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ccastbr
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Strategies for ENS/ENSL policy separate assignment Windows/Linux

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We have Windows Servers, Windows Workstations, and Red Hat Enterprise Linux systems.     To maintain separate policies for the operating systems, and because our system tree structure does not separate Linux and Windows, but separates by site and function, we have assigned policies by system tag generated by OS.

What is the common way to do this?    Is it correct that Policy assignments by tag are honored over policy assignments by system tree.   To temporarily modify a policy for a single system, does a second policy assignment rule overrule the first?  What is the best way to accomplish that?     (For example - for testing, to swap out an options policy on a single system or group of systems, change system's tag?)

We do not use ENS FW on Linux.   Exclusion files and paths are different for Windows and Linux.  

Thank you

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chealey
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Re: Strategies for ENS/ENSL policy separate assignment Windows/Linux

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Hi @ccastbr 

Many thanks for posting on the Community.

It's a very good idea indeed to have separate policies for ENS Windows and ENSL machines. Of course many road lead to Rome but using Policy Assignment Rules is a good way of applying the specific policies, unless you are using separate OUs within the System Tree.

You are correct, Rule assignments take priority over system tree assignments and you can always check which policy is effective on the machine, by selecting the machine within the system tree > actions > view effective policy.

If you needed to temporarily modify the policy applied to that machine, then yes it becomes a little more tricky. I'd probably say the easiest way would then either be set a specific tag which has a rule with a higher priority.

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chealey
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Re: Strategies for ENS/ENSL policy separate assignment Windows/Linux

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If you look within the Rule Assignment Rules, you'll see they are numbered. This is the order in which they take priority. So if you created a temporary policy/ rule, you'd need to ensure that this rule is higher in the list than the original one. Otherwise the original policy & rule will take precedence.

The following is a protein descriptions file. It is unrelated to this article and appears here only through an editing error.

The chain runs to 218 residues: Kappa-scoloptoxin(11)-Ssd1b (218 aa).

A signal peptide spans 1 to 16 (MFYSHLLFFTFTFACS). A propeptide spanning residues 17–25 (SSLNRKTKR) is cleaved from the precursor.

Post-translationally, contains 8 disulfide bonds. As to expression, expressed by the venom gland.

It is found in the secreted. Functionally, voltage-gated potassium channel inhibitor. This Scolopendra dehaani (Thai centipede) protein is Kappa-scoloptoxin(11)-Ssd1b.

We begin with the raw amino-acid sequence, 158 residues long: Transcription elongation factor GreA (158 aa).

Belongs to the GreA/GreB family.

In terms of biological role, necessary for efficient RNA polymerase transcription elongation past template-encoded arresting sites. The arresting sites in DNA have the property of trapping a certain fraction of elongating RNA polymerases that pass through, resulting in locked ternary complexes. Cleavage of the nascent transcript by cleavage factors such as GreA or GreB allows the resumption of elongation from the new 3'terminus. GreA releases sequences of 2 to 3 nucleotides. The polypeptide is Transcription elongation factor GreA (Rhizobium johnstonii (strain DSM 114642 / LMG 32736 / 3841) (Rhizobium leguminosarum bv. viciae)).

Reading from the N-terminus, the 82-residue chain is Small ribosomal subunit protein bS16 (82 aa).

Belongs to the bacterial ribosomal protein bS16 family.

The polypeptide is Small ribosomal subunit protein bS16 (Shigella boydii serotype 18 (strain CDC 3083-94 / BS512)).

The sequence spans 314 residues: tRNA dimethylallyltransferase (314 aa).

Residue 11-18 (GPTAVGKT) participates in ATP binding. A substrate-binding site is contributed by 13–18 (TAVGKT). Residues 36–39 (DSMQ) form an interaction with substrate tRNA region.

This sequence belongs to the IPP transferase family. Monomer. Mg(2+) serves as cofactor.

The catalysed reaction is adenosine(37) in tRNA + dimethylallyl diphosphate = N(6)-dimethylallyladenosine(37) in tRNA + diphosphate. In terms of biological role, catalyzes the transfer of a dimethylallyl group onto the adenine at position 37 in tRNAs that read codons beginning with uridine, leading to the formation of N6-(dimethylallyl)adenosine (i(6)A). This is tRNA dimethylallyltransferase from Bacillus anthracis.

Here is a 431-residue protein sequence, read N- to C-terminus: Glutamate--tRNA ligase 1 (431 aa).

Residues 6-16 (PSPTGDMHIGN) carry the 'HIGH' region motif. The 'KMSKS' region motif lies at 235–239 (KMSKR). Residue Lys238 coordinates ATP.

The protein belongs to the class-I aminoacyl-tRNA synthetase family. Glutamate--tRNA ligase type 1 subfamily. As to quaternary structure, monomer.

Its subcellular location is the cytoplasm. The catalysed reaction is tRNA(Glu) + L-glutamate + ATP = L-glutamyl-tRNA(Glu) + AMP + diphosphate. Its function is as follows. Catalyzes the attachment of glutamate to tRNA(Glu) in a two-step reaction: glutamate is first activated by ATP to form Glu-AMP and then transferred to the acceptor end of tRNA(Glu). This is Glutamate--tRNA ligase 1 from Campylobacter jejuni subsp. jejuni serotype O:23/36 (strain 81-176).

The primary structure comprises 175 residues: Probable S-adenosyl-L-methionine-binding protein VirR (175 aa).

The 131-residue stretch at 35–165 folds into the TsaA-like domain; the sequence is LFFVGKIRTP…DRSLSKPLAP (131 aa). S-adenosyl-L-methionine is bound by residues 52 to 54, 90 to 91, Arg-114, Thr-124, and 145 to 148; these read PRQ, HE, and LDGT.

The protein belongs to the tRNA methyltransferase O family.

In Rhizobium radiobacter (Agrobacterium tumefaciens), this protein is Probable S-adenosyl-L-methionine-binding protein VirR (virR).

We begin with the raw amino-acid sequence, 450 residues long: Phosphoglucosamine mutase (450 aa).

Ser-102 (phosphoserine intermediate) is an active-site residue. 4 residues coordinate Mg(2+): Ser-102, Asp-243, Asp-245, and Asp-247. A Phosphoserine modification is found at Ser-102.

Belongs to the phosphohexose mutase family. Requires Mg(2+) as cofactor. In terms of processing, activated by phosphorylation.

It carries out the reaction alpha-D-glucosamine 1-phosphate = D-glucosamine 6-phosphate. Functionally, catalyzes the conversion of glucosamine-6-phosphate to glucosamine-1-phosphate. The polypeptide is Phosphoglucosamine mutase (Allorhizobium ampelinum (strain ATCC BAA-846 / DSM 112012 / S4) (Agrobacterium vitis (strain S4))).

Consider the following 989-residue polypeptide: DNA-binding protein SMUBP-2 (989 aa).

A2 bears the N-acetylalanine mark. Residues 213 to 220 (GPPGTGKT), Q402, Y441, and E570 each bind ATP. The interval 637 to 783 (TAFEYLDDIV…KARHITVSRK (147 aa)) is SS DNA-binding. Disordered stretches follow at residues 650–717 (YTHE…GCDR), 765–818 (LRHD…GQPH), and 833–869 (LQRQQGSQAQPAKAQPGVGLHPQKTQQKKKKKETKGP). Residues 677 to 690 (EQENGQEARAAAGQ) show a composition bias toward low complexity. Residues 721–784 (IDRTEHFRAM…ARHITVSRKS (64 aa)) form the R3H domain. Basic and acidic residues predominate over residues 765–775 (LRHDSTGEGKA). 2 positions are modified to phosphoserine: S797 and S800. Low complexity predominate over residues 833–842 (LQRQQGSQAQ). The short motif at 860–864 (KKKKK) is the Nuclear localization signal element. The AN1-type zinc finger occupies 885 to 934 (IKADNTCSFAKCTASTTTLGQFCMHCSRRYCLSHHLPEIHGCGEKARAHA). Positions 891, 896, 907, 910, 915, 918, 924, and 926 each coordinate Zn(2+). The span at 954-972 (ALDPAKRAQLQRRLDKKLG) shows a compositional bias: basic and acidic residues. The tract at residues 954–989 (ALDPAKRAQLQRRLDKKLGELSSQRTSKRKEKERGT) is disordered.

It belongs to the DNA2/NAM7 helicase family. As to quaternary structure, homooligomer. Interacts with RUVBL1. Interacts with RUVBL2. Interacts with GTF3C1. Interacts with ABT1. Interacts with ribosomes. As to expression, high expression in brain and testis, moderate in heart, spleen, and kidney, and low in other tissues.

Hope that makes sense.

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If this information was helpful in any way, or answered your question, will you please select "Accept as Solution" in my reply, or give kudos as appropriate, so together we can help other members?

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chealey
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Message 2 of 5

Re: Strategies for ENS/ENSL policy separate assignment Windows/Linux

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Hi @ccastbr 

Many thanks for posting on the Community.

It's a very good idea indeed to have separate policies for ENS Windows and ENSL machines. Of course many road lead to Rome but using Policy Assignment Rules is a good way of applying the specific policies, unless you are using separate OUs within the System Tree.

You are correct, Rule assignments take priority over system tree assignments and you can always check which policy is effective on the machine, by selecting the machine within the system tree > actions > view effective policy.

If you needed to temporarily modify the policy applied to that machine, then yes it becomes a little more tricky. I'd probably say the easiest way would then either be set a specific tag which has a rule with a higher priority.

Was my reply helpful?
If this information was helpful in any way, or answered your question, will you please select "Accept as Solution" in my reply, or give kudos as appropriate, so together we can help other members?

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ccastbr
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Re: Strategies for ENS/ENSL policy separate assignment Windows/Linux

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Thank you

When you say:  "If you needed to temporarily modify the policy applied to that machine, then yes it becomes a little more tricky. I'd probably say the easiest way would then either be set a specific tag which has a rule with a higher priority."

how do you set a rule with a higher priority?    For instance, if I apply a tag of "TEST-No-OAS"  and an option policy that disables on access scanning is applied, how would that be made to be a higher priority?

 

chealey
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Re: Strategies for ENS/ENSL policy separate assignment Windows/Linux

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If you look within the Rule Assignment Rules, you'll see they are numbered. This is the order in which they take priority. So if you created a temporary policy/ rule, you'd need to ensure that this rule is higher in the list than the original one. Otherwise the original policy & rule will take precedence.

Hope that makes sense.

Was my reply helpful?
If this information was helpful in any way, or answered your question, will you please select "Accept as Solution" in my reply, or give kudos as appropriate, so together we can help other members?

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ccastbr
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Re: Strategies for ENS/ENSL policy separate assignment Windows/Linux

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Perfect.  I did not realize that.   Thank you.

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